Litynski, the driving force behind KOR’s working class agitation before the birth of Solidarity, expressed the dilemma:
We have arrived at a situation which seems to have no way out. The economy and the state are disintegrating. We can discuss pointlessly whether this decomposition results from conscious or semi-conscious sabotage by the apparatus of power or from the impotence of the power apparatus after the events of August 1980 ... Solidarity has accelerated this paralysing decomposition of the organs of power in a certain sense. The strategy that consists in standing aside to see how the regime moves and in making compromises with it seems ineffective. Solidarity loses its point and deludes itself. 
Bujak, the Ursus factory activist who chaired the Warsaw region of Solidarity used a graphic metaphor to sum up the difficulty Solidarity faced if it continued to regard itself just as a movement to win economic concessions for workers: ‘If we consider ourselves merely as a trade union, as the government expects us to, then we must think of ourselves as a trade union of seamen on a sinking ship.’ 
Shortly afterwards he spelt out the impact on the mass of workers of the union’s inability to pose clearly answers to the crisis – and he hinted at what the answer might be:
Our movement is weakening. At the beginning it was based on an implacable hatred for the regime and against the Party. But today that is not enough. Completely new motivations are necessary. The members of the union do not understand the tactics of the leadership... The protest strikes and the local struggles do not succeed in uniting into a coherent plan. People were wary of me in a mass meeting at Ursus. Only when I explained that this self-management leads to a taking of power did people understand and agree with me ... In this phase people want a clear programme. It doesn’t matter too much whether they understand it, as long as they see it was a way out of the crisis.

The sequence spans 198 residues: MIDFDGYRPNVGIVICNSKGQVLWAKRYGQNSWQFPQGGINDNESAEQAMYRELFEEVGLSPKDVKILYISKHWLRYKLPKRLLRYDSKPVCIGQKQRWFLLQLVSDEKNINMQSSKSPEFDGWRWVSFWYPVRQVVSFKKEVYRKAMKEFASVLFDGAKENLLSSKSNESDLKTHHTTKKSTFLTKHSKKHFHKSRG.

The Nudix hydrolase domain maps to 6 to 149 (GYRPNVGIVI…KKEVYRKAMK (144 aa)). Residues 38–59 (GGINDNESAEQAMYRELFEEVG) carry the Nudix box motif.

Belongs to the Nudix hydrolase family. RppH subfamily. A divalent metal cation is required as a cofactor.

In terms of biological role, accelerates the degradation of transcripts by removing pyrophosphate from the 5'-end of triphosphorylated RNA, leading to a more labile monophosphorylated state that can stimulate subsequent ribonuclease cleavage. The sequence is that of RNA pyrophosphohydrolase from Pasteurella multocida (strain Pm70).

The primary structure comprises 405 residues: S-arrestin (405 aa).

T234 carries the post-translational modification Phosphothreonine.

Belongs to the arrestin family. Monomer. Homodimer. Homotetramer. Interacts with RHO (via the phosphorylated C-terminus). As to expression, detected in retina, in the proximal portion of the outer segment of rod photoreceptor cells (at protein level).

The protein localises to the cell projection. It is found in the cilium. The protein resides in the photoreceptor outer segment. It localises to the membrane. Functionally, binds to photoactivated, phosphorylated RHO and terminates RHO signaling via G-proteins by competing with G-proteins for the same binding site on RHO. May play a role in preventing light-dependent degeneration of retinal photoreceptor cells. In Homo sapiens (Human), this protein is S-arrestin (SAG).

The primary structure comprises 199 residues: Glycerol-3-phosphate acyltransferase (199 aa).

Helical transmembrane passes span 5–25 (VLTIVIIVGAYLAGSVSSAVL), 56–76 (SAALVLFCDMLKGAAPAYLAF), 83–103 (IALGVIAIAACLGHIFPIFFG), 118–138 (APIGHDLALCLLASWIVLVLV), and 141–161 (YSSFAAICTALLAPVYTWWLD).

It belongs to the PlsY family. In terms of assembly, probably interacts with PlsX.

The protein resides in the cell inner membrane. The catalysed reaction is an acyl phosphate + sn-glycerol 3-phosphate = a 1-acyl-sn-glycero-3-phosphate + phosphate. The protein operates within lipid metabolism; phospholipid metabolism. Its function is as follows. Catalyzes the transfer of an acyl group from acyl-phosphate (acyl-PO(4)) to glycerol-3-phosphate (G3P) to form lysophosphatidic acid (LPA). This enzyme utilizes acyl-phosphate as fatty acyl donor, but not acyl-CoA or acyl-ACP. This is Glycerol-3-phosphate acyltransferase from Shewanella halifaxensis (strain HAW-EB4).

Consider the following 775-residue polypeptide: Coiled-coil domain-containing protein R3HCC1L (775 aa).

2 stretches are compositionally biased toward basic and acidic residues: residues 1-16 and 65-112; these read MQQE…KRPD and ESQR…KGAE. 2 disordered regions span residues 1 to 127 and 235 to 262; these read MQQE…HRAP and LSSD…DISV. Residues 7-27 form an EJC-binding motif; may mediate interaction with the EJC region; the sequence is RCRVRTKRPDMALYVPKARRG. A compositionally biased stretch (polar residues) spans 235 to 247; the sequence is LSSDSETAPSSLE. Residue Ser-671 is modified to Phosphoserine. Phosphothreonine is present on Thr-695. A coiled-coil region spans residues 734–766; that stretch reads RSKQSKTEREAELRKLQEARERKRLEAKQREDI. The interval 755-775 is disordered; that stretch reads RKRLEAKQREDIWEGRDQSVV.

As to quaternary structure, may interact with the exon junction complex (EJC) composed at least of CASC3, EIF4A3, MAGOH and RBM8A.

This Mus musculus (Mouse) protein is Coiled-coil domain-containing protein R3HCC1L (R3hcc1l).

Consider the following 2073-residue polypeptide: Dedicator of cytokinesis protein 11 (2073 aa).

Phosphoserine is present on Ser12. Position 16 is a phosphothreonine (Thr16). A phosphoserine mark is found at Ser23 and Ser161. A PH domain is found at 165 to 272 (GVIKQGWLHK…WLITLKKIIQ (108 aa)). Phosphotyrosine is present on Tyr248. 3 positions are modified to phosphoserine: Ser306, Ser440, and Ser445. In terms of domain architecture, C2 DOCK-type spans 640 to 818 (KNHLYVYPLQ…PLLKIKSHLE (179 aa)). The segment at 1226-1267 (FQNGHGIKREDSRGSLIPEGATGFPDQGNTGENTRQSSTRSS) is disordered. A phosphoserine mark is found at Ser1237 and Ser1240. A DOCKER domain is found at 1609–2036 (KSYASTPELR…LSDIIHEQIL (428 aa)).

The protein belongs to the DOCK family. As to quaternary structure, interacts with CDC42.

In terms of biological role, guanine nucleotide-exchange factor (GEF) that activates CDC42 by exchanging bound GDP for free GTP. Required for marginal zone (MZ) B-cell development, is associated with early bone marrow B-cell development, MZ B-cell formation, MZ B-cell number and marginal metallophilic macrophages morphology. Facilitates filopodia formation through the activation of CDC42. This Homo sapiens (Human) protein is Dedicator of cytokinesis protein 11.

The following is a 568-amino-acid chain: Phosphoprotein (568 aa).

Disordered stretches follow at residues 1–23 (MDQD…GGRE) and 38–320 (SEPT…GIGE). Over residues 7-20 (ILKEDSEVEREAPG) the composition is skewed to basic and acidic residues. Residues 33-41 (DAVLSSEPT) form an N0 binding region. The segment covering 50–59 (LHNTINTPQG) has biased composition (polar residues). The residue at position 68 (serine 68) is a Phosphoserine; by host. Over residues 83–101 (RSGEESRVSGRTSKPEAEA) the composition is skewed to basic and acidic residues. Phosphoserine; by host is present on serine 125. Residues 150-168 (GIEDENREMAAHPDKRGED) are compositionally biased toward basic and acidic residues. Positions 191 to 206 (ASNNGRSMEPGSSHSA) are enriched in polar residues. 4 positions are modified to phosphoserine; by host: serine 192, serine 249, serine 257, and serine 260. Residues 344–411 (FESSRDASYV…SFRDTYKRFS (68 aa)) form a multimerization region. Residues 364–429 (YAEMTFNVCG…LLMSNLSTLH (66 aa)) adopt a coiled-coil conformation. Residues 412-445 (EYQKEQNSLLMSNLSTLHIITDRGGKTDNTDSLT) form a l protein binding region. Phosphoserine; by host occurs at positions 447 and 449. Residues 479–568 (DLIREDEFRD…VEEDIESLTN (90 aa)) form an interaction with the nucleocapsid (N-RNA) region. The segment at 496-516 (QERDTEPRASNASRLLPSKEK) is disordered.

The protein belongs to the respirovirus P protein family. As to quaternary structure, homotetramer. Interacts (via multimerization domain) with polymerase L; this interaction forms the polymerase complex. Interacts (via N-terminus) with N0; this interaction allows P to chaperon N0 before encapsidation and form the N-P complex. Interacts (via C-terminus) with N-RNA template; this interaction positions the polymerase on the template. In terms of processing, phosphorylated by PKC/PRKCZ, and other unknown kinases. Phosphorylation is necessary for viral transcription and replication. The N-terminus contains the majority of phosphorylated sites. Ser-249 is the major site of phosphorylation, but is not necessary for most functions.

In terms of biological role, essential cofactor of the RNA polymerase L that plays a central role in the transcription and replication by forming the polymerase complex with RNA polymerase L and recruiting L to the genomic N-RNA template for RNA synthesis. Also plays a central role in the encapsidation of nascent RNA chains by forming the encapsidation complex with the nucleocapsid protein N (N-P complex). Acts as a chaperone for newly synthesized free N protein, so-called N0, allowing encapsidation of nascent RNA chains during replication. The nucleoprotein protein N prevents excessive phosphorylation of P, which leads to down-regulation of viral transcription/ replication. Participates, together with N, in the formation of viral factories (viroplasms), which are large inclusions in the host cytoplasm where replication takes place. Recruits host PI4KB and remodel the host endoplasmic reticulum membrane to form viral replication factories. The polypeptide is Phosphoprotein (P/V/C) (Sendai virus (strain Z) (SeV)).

Yet the option hinted at here – ‘a taking of power’ – was one that the union leadership still refused to consider. Thus, at a time when the mass of Polish workers were looking for a new way out of the crisis more desperately than ever, the paralysed regime was still faced by a paralysed union.
The fact that, at this point, neither the regime nor the Solidarity leadership had a clear view of what to do did not halt all movement. Within and outside Solidarity, people began to search for new alternatives. The summer of 1981 saw four new developments: the growth of the ‘radical’ current within the union; the rise of the ‘self-management’ movement based on the biggest enterprises; a growing interest among some sections of the population in oppositional parties outside Solidarity and in ‘political’ solutions; and a new wave of local workers’ struggles erupting from below.
As the implications of ‘moderation’ began to become clearer, a number of leading union activists began to distance themselves from Walesa and his activities. The arguments which had already begun to surface at the time of his visit to Rome in January became especially intense after he unilaterally called off the general strike over Bydgoszcz. What enraged many Solidarity members was that union democracy had been trampled on. Since the National Commission had called the strike, surely it alone was entitled to call it off? Walesa’s private chats with Jaruzelski seemed to be in shocking contrast with the openness of negotiations in Gdansk in the previous summer. Suspicion and hostility spilled over onto Tadeusz Mazowiecki, the Catholic journalist who was to become editor of the union’s own weekly paper, and Professor Bronislaw Geremek, a historian who also acted as a regular union adviser. Some members demanded that union advisers should in future be excluded from actual negotiations.
The arguments became especially acrimonious in Gdansk. There, as we saw, Anna Walentynowicz lost her union position for refusing to bend to Walesa’s line. And Andrzej Gwiazda, another veteran of the small network of activists who had struggled to build the Coastal Worker in the years before August 1980, also moved into an increasingly oppositional stance within Solidarity. He wrote an open letter to Walesa: “Internal democracy is a need of our union. The anti-democratic environment, the external threat, the constant battles and tensions, all these result in tendencies appearing throughout our union, from top to bottom, which depart from democratic principles. If, however, the union fights by using the methods employed by its adversaries, it must lose.”